Roman homes unearthed next to Colchester's Mercury Theatre
Archaeologists have unearthed the mosaic-like floors of a number of Roman homes next to a theatre complex.
The finds were part of an excavation next to the Mercury Theatre in Colchester, Essex.
As well as the Roman floors and home foundations, archaeologists have also found a number of items including a bone dice and a candle holder.
Archaeologist Philip Crummy said: "To find anything well-preserved in Colchester is exciting."
The dig is part of an £8.9m extension and refurbishment of the Mercury Theatre, which sits next to the town's Roman wall.
"This was clearly a fairly well-off part of Roman Colchester," said Mr Crummy.
"In Colchester of the 2nd Century, the homes often had tessellated or mosaic floors, under floor heating, piped water and painted walls - just like some of the houses you would find in the Mediterranean.
"What we see here ranks near the middle standard of home. We have seen some lovely fragments of painted wall plaster.
"Its been very interesting and rewarding to be given the chance to investigate this."
The Mercury extension will be built on piles which will be installed away from the most significant of the Roman flooring finds.
"The floors we are looking at are typically second and third century," said Mr Crummy.
"What we can tell from what is on top of the floors is when it stopped being used and we can see from the remains lying on the floors there that these buildings were left derelict to stand."
Finds include an iron object about 15in (38cm) in length and a coin dating to about AD360.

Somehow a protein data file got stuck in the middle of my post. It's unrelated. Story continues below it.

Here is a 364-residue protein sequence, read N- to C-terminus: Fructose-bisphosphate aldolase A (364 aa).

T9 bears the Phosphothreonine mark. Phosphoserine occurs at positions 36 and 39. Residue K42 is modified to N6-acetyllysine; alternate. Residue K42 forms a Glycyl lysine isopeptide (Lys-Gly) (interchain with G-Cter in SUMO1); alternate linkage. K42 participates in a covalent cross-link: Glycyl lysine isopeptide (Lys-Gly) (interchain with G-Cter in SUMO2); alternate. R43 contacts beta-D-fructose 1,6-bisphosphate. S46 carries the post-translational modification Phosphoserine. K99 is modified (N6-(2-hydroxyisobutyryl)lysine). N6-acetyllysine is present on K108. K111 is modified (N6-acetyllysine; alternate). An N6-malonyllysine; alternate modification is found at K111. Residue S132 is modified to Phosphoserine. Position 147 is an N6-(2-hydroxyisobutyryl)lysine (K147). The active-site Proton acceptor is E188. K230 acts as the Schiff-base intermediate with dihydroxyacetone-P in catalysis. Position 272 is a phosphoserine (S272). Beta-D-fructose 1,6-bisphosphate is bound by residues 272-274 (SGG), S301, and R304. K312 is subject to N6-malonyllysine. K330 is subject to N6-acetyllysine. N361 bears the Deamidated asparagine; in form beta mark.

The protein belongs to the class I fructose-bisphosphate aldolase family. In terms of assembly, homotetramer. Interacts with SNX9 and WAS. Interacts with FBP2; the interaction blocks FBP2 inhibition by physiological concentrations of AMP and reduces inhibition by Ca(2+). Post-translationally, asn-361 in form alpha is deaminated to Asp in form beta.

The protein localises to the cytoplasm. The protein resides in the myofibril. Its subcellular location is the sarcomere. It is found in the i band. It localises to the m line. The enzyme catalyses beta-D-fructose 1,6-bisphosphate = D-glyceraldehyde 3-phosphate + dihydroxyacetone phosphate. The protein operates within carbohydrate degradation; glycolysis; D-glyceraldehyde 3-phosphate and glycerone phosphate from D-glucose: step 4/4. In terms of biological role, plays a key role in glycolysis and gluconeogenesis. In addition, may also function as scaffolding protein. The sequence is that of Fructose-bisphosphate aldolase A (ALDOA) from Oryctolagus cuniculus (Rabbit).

It is thought to have been some kind of fitting and has been carefully packaged up and will be examined to see if there is some kind of mechanism.
"We've found a tiny little dice as small as a finger nail," said Mr Crummy, "which suggests people were spending happy hours playing dice.
"There's also a good looking counter, like a piece of tile which has been shaped, which we assume was used in games."
The theatre's regeneration project has been awarded funding worth £7m from Arts Council England, Colchester Council and Essex County Council but has been seeking the remaining £1.9m needed from public donations.
'Britain's oldest town'
- Signs on main roads into Colchester proclaim it to be Britain's oldest town
- It was called Camulodunum, which is a Romanisation of its Iron-Age name: the Fortress (-dunum) of Camulos, God of War
- Camulodunum was a hugely important site in pre-Roman times. It was most likely the royal stronghold of the Trinovantes, on whose behalf Julius Caesar invaded in 55 and 54 BC.
- Colchester became Britain's first ever city
- In 60 or 61 AD, while the Roman governor Gaius Suetonius Paullinus was leading a campaign in North Wales, Boudicca's Iceni warriors rebelled, defeating the Roman Ninth Legion and destroying the capital of Roman Britain, Colchester